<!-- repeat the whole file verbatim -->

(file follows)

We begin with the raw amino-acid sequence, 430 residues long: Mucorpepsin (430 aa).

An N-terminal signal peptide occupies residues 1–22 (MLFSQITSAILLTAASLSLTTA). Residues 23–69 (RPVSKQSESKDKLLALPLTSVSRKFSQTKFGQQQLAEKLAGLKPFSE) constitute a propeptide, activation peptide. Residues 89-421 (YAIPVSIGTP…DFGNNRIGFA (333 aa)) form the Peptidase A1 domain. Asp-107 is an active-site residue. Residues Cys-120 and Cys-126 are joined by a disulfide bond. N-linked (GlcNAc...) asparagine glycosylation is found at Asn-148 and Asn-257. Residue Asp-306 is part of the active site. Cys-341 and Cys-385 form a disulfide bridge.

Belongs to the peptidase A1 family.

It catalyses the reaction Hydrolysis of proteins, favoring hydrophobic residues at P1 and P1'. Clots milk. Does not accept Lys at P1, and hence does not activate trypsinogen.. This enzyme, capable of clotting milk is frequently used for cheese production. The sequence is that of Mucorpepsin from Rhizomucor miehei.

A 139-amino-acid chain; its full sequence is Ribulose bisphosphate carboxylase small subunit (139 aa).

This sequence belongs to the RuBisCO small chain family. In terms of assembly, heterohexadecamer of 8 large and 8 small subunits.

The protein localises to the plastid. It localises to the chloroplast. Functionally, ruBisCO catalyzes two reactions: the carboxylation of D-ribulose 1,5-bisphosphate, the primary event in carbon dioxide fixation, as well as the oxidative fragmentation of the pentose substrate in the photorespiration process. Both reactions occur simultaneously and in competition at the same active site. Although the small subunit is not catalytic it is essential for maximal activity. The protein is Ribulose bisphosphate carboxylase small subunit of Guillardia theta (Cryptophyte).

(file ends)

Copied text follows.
We begin with the raw amino-acid sequence, 430 residues long: Mucorpepsin (430 aa).

An N-terminal signal peptide occupies residues 1–22 (MLFSQITSAILLTAASLSLTTA). Residues 23–69 (RPVSKQSESKDKLLALPLTSVSRKFSQTKFGQQQLAEKLAGLKPFSE) constitute a propeptide, activation peptide. Residues 89-421 (YAIPVSIGTP…DFGNNRIGFA (333 aa)) form the Peptidase A1 domain. Asp-107 is an active-site residue. Residues Cys-120 and Cys-126 are joined by a disulfide bond. N-linked (GlcNAc...) asparagine glycosylation is found at Asn-148 and Asn-257. Residue Asp-306 is part of the active site. Cys-341 and Cys-385 form a disulfide bridge.

Belongs to the peptidase A1 family.

It catalyses the reaction Hydrolysis of proteins, favoring hydrophobic residues at P1 and P1'. Clots milk. Does not accept Lys at P1, and hence does not activate trypsinogen.. This enzyme, capable of clotting milk is frequently used for cheese production. The sequence is that of Mucorpepsin from Rhizomucor miehei.

A 139-amino-acid chain; its full sequence is Ribulose bisphosphate carboxylase small subunit (139 aa).

This sequence belongs to the RuBisCO small chain family. In terms of assembly, heterohexadecamer of 8 large and 8 small subunits.

The protein localises to the plastid. It localises to the chloroplast. Functionally, ruBisCO catalyzes two reactions: the carboxylation of D-ribulose 1,5-bisphosphate, the primary event in carbon dioxide fixation, as well as the oxidative fragmentation of the pentose substrate in the photorespiration process. Both reactions occur simultaneously and in competition at the same active site. Although the small subunit is not catalytic it is essential for maximal activity. The protein is Ribulose bisphosphate carboxylase small subunit of Guillardia theta (Cryptophyte).